The Republican National Committee (RNC) on Friday announced the details of the first Republican primary debate, set to be held August 23, 2023, in Milwaukee, Wisconsin.
The first Republican debate will take place in less than three months on Wednesday, August 23, in Milwaukee. According to a press release detailing the event, a second debate will take place the following day if too many candidates qualify for this single debate.
There are four categories each presidential hopeful must make in order to qualify for the first debate. Naturally, they must be eligible to run for office, have declared their candidacy, filed with the Federal Election Commission (FEC), and have the proper forms filled out with the FEC identifying them as a candidate and “designating the candidate’s principal campaign committee.”
Further, the qualifying candidate must have at least 40,000 unique donors to their presidential campaign committee, and that includes “at least 200 unique donors per state or territory in 20+ states and/or territories,” per the press release.
A GOP presidential hopeful must also meet stringent polling requirements, polling at least one percent in three national polls or polling at one percent in two national polls in addition to garnering one percent support in an early state poll. The poll must be deemed appropriate by the RNC. The RNC listed out a few qualifications for polls which would qualify, explaining that the survey must examine at least 800 registered likely Republican voters through a variety of means — online panels to calls — and order the questions in a way that does not “allow potential bias.” Additionally, the survey cannot be affiliated with a campaign or the candidate’s committee and must be taken July 1 or later. Each candidate has up until the 48 hours preceding the debate to meet the polling requirements.
Lastly, each individual must sign pledges to the RNC, vowing to refrain from participating in “any non-RNC sanctioned debate” throughout the election season. They must also agree to ultimately support the party’s nominee, whomever that may be, as well as sign an “RNC data-sharing agreement.”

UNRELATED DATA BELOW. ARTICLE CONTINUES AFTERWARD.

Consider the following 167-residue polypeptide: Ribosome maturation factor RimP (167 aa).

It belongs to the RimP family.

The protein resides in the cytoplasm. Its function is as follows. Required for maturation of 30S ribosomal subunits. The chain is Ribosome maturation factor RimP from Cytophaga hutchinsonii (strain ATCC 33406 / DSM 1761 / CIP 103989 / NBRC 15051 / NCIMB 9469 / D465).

RNC Chairwoman Ronna McDaniel said in a statement that the RNC is “committed to putting on a fair, neutral, and transparent primary process.” She expressed confidence that qualifying criteria “will put our party and eventual nominee in the best position to take back the White House come November 2024.”
The announcement comes well over a month after McDaniel named Fox News as the host of the first debate, which will also be available to watch on Rumble.
“We’re getting away from Big Tech, YouTube’s owned by Google. We’re going to have an RNC channel on Rumble. And then the Young Americas Foundation, which is run by Scott Walker, to really reach out to young voters. They’re based in Wisconsin, so they’re going to be a partner as well,” McDaniel said at the time.
There has been mounting speculation on Trump’s intentions, as it remains unclear if he will participate in the debate.
“I see that everybody is talking about the Republican Debates, but nobody got my approval, or the approval of the Trump Campaign, before announcing them,” he wrote in an April Truth Social post.
“When you’re leading by seemingly insurmountable numbers, and you have hostile Networks with angry, TRUMP & MAGA hating anchors asking the ‘questions,’ why subject yourself to being libeled and abused?” he asked.
“Also, the Second Debate is being held at the Reagan Library, the Chairman of which is, amazingly, Fred Ryan, Publisher of The Washington Post. NO!” he exclaimed:
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